Humanin protects cortical neurons from ischemia and reperfusion injury by the increased activity of superoxide dismutase.

Department of Physiology, Guangzhou Medical School, Guangzhou 510182, People's Republic of China.
Neurochemical Research (Impact Factor: 2.55). 09/2011; 37(1):153-60. DOI: 10.1007/s11064-011-0593-0
Source: PubMed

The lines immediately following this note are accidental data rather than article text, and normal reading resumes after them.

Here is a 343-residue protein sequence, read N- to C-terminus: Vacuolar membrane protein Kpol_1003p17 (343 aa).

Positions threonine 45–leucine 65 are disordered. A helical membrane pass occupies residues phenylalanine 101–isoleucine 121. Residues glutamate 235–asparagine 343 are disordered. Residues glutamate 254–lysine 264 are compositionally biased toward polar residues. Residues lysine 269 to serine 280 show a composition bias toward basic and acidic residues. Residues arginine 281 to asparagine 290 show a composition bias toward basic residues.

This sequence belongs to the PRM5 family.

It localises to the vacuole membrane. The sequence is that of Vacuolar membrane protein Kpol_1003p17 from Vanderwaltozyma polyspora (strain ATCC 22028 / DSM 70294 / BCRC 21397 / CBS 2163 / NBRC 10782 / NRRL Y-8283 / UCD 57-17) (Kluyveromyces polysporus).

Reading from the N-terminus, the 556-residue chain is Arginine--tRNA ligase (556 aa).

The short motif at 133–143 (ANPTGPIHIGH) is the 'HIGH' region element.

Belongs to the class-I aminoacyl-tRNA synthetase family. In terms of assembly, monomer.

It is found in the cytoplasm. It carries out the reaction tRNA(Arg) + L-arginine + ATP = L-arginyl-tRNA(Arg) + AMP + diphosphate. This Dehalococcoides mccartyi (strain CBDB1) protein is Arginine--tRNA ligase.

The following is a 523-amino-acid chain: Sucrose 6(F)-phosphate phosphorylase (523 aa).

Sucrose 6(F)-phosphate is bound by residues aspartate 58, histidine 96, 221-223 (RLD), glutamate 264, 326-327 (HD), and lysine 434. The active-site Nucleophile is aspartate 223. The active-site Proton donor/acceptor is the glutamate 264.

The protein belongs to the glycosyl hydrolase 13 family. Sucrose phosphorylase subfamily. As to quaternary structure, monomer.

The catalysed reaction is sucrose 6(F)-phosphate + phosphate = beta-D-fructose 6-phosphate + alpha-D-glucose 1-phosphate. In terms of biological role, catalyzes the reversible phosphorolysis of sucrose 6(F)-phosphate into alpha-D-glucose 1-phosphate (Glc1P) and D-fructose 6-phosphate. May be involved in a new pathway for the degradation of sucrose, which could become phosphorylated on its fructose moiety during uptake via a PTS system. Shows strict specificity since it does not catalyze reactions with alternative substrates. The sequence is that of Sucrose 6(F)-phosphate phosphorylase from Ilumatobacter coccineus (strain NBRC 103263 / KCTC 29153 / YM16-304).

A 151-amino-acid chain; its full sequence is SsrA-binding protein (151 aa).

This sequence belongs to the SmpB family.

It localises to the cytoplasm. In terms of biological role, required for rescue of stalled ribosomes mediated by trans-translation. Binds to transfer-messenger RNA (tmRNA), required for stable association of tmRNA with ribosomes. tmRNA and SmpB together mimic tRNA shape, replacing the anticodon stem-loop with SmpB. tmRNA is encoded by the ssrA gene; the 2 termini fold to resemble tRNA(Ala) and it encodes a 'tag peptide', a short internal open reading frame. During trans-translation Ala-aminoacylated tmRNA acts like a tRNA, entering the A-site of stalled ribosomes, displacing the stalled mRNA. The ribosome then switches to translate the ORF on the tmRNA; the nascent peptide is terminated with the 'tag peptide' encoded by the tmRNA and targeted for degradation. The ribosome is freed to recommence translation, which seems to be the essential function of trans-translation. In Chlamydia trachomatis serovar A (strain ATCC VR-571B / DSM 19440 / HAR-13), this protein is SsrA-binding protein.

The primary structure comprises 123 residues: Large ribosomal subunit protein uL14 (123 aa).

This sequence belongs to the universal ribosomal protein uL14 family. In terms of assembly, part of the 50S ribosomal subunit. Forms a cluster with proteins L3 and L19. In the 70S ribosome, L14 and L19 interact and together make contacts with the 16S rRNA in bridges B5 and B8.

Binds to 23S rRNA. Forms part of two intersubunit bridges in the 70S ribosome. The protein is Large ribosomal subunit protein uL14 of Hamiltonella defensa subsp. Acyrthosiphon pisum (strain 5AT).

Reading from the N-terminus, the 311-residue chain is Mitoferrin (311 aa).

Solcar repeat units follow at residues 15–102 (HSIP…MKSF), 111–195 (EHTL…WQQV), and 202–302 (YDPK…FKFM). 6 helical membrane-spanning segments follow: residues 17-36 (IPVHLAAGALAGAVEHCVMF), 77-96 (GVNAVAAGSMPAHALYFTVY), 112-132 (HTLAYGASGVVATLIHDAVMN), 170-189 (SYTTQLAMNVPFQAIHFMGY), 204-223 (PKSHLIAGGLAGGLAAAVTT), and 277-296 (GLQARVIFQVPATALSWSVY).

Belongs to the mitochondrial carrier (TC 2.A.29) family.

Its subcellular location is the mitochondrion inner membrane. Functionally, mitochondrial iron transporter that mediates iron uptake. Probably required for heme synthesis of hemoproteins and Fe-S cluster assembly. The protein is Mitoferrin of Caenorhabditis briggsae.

ABSTRACT The neuroprotective effects of superoxide dismutase (SOD) against hypoxia/reperfusion (I/R) injury and of humanin (HN) against toxicity by familial amyotrophic lateral sclerosis (ALS)-related mutant SOD led us to hypothesize that HN might have a role to increase the activity of SOD, which might be involved in the protective effects of HN on neuron against Alzheimer's disease-unrelated neurotoxicities. In the present study, we found that 4 h ischemia and 24 h reperfusion induced a significant increase in lactate dehydrogenase (LDH) release, malondialdehyde (MDA) formation and the number of karyopyknotic nuclei (4',6-diamidino-2-phenylindole dihydrochloride nuclear dyeing) and a decrease in the number of Calcein-AM-positive living cells and cell viability. Pretreatment of the cells with HN led to a significant decrease in LDH release, MDA formation and the number of karyopyknotic nuclei, and an increase in the number of Calcein-AM-positive living cells and cell viability in neurons treated with I/R. We also found a significant decrease in SOD activity in neurons treated with I/R only, while pre-treatment with HN before I/R induced a significant increase in the activity of SOD as compared with the I/R group. Our findings implied that HN protects cortical neurons from I/R injury by the increased SOD activity and that the protective effect of HN on neurons against I/R is concentration-dependent.

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